Banks have been a source of strength for the economy during the pandemic. A year into the crisis, the blunt instrument of leverage ratios is about to make it harder for banks of all sizes to support the recovery.
Browsing: Community bank leverage ratio
With the acute phase of the coronavirus crisis past and a return to normal economic activity in sight, the federal banking agencies today said they would let a temporary change to the supplementary leverage ratio expire as scheduled on March 31.
The OCC, the Federal Reserve and the FDIC have adopted a final rule that codifies temporary changes to changes to the community bank leverage ratio and addresses the transition process for banks using the CBLR framework.
The federal banking agencies today finalized several rules originally issued as interim final rules during the spring weeks of the emergency coronavirus response.
As required by Section 4012 the CARES Act, the federal banking agencies today temporarily lowered the community bank leverage ratio, issuing two interim final rules to set the CLBR at 8% and then gradually re-establish it at 9%.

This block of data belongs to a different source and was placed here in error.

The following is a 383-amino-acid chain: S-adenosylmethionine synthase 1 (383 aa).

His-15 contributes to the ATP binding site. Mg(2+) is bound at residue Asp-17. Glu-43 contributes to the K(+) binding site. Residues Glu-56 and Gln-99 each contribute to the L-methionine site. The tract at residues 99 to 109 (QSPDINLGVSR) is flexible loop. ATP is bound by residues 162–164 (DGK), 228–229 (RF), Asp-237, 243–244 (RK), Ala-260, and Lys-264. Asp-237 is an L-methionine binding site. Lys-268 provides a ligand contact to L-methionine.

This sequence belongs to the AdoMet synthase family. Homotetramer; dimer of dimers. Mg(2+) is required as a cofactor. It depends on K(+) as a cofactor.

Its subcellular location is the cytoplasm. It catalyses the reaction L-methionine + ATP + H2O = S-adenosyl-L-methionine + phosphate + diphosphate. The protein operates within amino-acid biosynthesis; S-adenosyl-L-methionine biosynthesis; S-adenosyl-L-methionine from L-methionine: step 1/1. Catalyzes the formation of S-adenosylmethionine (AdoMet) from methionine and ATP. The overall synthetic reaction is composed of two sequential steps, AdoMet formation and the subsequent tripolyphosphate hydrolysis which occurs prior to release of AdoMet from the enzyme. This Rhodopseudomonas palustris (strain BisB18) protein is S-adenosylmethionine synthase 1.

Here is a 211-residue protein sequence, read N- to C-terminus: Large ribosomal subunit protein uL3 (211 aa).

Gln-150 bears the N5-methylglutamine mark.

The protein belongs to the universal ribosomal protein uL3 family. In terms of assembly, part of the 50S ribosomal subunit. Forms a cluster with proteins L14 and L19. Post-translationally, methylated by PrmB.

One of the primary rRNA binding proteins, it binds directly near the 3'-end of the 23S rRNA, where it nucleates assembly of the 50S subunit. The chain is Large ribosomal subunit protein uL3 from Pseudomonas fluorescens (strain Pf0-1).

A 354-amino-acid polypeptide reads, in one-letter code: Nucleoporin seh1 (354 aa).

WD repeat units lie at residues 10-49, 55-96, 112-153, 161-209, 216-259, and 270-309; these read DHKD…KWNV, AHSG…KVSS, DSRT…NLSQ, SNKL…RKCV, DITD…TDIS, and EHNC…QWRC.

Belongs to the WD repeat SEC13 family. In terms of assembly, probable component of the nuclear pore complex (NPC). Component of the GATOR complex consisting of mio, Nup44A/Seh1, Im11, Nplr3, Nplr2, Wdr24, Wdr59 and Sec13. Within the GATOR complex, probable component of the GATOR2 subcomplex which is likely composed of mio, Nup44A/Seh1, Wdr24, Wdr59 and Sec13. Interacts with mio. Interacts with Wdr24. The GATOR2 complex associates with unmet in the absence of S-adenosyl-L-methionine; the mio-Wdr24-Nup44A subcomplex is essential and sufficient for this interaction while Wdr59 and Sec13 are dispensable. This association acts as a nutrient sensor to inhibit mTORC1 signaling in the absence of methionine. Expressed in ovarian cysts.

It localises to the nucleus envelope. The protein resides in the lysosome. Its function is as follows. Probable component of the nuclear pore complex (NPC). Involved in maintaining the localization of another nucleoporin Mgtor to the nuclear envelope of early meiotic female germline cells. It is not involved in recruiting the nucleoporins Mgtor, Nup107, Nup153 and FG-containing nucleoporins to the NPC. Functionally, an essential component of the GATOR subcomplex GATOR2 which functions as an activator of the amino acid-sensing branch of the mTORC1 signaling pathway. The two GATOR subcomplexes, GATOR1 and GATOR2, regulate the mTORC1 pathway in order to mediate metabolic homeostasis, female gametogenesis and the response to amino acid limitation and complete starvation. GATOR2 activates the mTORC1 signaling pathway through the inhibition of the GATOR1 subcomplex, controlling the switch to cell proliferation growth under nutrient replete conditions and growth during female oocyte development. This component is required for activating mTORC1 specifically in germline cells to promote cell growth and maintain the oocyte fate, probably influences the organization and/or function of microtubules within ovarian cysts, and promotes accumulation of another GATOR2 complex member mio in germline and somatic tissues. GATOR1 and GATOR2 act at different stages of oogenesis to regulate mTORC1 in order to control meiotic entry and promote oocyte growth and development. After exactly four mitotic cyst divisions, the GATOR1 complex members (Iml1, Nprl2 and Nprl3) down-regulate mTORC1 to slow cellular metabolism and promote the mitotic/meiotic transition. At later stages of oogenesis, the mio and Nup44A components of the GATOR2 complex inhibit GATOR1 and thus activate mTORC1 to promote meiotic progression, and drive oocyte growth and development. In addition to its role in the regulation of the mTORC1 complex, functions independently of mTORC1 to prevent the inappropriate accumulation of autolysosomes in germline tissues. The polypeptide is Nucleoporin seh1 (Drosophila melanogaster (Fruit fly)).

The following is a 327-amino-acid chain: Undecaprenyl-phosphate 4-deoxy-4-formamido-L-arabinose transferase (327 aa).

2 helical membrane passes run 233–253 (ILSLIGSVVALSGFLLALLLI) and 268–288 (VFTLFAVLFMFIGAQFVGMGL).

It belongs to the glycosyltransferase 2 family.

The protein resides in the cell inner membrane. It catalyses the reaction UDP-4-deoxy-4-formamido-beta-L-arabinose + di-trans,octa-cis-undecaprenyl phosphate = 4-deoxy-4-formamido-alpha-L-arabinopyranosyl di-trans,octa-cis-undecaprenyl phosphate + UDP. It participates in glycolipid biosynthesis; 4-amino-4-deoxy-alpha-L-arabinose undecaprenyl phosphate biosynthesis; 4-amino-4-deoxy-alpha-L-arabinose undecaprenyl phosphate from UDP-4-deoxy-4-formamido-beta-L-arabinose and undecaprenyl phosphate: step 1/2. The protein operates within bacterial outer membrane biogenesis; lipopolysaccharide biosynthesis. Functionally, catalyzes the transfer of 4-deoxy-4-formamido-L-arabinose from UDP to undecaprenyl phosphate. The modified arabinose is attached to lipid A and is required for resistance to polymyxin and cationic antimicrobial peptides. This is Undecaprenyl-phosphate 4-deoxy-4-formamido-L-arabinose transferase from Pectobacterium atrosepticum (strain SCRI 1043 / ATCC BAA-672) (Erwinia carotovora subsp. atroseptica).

On Friday, the House passed—and President Trump signed into law—the CARES Act, a $2 trillion stimulus package to provide relief to American consumers and businesses struggling as a result of the coronavirus pandemic.
The Senate unanimously passed a sweeping $2 trillion stimulus package to provide relief to American consumers and businesses struggling as a result of the coronavirus pandemic.
The American Bankers Association today expressed support for legislation designed to facilitate community banks’ supporting their customers and ensuring daily operations during the coronavirus pandemic.
The FDIC today approved a final rule allowing community banks with a leverage capital ratio of at least 9% to be considered in compliance with Basel III capital requirements and exempt from the complex Basel Calculation.